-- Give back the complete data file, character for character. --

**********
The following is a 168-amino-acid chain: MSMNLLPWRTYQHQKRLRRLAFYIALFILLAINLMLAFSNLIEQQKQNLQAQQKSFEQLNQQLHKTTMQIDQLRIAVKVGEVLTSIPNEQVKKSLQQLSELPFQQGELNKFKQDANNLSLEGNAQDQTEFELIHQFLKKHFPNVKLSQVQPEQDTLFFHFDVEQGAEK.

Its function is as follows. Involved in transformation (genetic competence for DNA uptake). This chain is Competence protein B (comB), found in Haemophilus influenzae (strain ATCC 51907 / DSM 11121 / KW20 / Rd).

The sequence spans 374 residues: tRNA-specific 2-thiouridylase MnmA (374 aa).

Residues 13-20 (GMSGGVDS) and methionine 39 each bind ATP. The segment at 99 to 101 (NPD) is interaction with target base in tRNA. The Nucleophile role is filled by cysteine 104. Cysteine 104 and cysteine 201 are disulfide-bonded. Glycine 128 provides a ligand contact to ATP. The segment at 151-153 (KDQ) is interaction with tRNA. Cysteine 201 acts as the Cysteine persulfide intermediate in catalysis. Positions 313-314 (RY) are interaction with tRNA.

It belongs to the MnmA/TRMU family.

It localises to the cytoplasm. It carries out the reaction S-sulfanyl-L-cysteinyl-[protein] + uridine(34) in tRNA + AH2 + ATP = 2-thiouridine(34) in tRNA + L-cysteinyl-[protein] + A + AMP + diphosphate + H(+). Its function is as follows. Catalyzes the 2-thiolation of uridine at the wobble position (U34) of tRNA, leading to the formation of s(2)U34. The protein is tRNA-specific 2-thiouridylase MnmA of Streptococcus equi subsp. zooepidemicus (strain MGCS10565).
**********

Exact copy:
The following is a 168-amino-acid chain: MSMNLLPWRTYQHQKRLRRLAFYIALFILLAINLMLAFSNLIEQQKQNLQAQQKSFEQLNQQLHKTTMQIDQLRIAVKVGEVLTSIPNEQVKKSLQQLSELPFQQGELNKFKQDANNLSLEGNAQDQTEFELIHQFLKKHFPNVKLSQVQPEQDTLFFHFDVEQGAEK.

Its function is as follows. Involved in transformation (genetic competence for DNA uptake). This chain is Competence protein B (comB), found in Haemophilus influenzae (strain ATCC 51907 / DSM 11121 / KW20 / Rd).

The sequence spans 374 residues: tRNA-specific 2-thiouridylase MnmA (374 aa).

Residues 13-20 (GMSGGVDS) and methionine 39 each bind ATP. The segment at 99 to 101 (NPD) is interaction with target base in tRNA. The Nucleophile role is filled by cysteine 104. Cysteine 104 and cysteine 201 are disulfide-bonded. Glycine 128 provides a ligand contact to ATP. The segment at 151-153 (KDQ) is interaction with tRNA. Cysteine 201 acts as the Cysteine persulfide intermediate in catalysis. Positions 313-314 (RY) are interaction with tRNA.

It belongs to the MnmA/TRMU family.

It localises to the cytoplasm. It carries out the reaction S-sulfanyl-L-cysteinyl-[protein] + uridine(34) in tRNA + AH2 + ATP = 2-thiouridine(34) in tRNA + L-cysteinyl-[protein] + A + AMP + diphosphate + H(+). Its function is as follows. Catalyzes the 2-thiolation of uridine at the wobble position (U34) of tRNA, leading to the formation of s(2)U34. The protein is tRNA-specific 2-thiouridylase MnmA of Streptococcus equi subsp. zooepidemicus (strain MGCS10565).